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Indonesian NGOs Oppose US Military Ties

For Immediate Release
June 12, 2000

Contact:
John M. Miller, +1-718-596-7668; +1-917-690-4391 (mobile) (New York)
Ifdhal Kasim, ELSAM, +62-21-791-92564 (Jakarta)

Indonesian NGOs Oppose Resumption of Military Ties with U.S.


Six prominent Indonesian NGOs have stated their opposition to any resumption of U.S.-Indonesian military ties in a letter to members of the U.S. Congress. The groups called U.S. military assistance to the Indonesian military (TNI) "indefensible" and warned that any "positive effect the US suspension [of military ties in September 1999] has had is now in danger of being squandered."

"We are perplexed by the alacrity with which the Pentagon is resuming normal relations with the TNI since none of the conditions which the Congress stipulated last November in the Foreign Operations Appropriation law have been met," the NGOs wrote key members of the U.S. Congress appropriations committees.

On September 9, President Clinton suspended all U.S. ties with the military as Indonesian troops and their militia allies set about to systematically destroying East Timor following its pro-independence vote. Congress put part of this ban into law late last year. The FY 2000 Foreign Operations Appropriations Act stipulates conditions which must be met before normal military ties can be restored. These include the return of refugees to East Timor and prosecution of military and militia members responsible for human rights atrocities in East Timor and Indonesia. They also require Indonesia to actively prevent militia incursions into East Timor and to cooperate fully with the UN administration in East Timor.

"We do not ask the U.S. government to actively assist the pro-democracy movement in Indonesia. We do, however, ask the US government to make our job easier by stopping its aid to our greatest obstacle: the Indonesian military," the NGOs wrote.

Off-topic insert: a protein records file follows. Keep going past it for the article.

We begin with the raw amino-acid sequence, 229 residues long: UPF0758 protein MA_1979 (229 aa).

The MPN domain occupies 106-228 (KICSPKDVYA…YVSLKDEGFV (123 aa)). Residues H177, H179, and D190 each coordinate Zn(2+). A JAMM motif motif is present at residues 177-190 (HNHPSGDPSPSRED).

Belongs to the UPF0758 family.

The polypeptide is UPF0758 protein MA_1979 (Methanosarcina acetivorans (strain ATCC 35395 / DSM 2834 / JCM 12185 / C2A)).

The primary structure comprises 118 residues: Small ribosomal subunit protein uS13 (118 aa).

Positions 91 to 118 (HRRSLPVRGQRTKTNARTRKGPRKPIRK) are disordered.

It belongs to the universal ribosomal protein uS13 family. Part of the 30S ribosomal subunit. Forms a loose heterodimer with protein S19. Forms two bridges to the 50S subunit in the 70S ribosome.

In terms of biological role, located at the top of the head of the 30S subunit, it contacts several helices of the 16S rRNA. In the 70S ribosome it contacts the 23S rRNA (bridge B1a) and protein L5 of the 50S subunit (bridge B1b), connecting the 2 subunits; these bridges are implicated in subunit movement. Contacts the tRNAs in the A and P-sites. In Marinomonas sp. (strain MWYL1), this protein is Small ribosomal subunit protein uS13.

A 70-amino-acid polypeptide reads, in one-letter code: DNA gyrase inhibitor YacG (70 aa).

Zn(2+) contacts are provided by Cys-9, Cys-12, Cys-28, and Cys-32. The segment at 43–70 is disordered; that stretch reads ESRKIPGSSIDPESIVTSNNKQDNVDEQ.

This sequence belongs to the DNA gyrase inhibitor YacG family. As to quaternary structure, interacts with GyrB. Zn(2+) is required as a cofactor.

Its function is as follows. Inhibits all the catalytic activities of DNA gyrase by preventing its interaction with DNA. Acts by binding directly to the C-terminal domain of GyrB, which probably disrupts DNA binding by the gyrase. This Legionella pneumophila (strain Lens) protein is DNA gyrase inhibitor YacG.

"Given that the Indonesian military makes no distinction between national defense and domestic policing (it is all 'national security'), the US government must admit that any training and aid provided to the military can just as easily be used against Indonesian citizens as external enemies.... Until the TNI renounces its 'dual function' doctrine which justifies its interventions into domestic politics, US military aid to it is indefensible," the Indonesian NGOs added.

The NGOs are especially "disturbed by indications that the U.S. Pentagon is trying to push forward a participatory exercise known as Cooperation Afloat Readiness and Training (CARAT) this summer. We know of previous CARAT exercises and are keenly aware of their use to train Indonesian officers in assault tactics, despite their being described by some as 'humanitarian operations.' In fact, last year, military personnel trained in CARAT left right from that training to join the military's criminal actions in East Timor after its vote for independence."

Addressing the congressional conditions, the NGOs wrote that "the West Timor refugee problem still exists, the military officers responsible for crimes against humanity ... in East Timor last September have not yet been brought to justice (and may well never be brought to justice given the serious flaws in the government's judicial process for the case), and the military remains an institution largely unaccountable to the civilian leadership. Most importantly, the military has not disbanded the East Timorese militias..."

The letters was sent to Senators Mitch McConnell (R-KY) and Patrick Leahy (D-VT), respectively chair and ranking member of the Foreign Operations subcommittee of the Senate Appropriations Committee, and to Reps. Sonny Callahan (R-AL) and Nancy Pelosi (D-CA), respectively chair and ranking member of the Foreign Operations subcommittee of the House Appropriations Committee.

Signing the letter were Johnson Panjaitan, Director, Legal Aid and Human Rights Association of Indonesia (PBHI); Ifdhal Kasim, Director, Institute of Research and Human Rights Advocacy (ELSAM); Hilmar Farid, Vice-Director, Volunteer Team for Humanity (TRK) Munir, Director, Commission for Disappeared Persons and Victims of Violence (KONTRAS); Lefidus Malau, Solidarity Forum with the People of East Timor (FORTILOS); and Binny Buchori, Executive Secretary, Indonesian NGO Forum on Indonesian Development (INFID).

The text of the letters can be found at

http://www.etan.org/news/2000a/ngoltr600.htm.

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John M. Miller Internet: john@etan.org Media & Outreach Coordinator, East Timor Action Network 48 Duffield St., Brooklyn, NY 11201 USA Phone: (718)596-7668 Fax: (718)222-4097 Web site: http://www.etan.org

Send a blank e-mail message to info@etan.org to find out how to learn more about East Timor on the Internet

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